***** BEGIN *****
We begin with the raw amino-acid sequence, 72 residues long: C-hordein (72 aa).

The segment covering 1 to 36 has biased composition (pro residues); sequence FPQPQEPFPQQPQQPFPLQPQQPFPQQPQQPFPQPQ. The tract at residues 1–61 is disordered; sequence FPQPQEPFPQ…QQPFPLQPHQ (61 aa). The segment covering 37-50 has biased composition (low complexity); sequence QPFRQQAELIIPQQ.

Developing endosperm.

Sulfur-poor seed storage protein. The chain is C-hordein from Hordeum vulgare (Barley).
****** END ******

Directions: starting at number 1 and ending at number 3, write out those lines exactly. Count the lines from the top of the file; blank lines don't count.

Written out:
We begin with the raw amino-acid sequence, 72 residues long: C-hordein (72 aa).

The segment covering 1 to 36 has biased composition (pro residues); sequence FPQPQEPFPQQPQQPFPLQPQQPFPQQPQQPFPQPQ. The tract at residues 1–61 is disordered; sequence FPQPQEPFPQ…QQPFPLQPHQ (61 aa). The segment covering 37-50 has biased composition (low complexity); sequence QPFRQQAELIIPQQ.

Developing endosperm.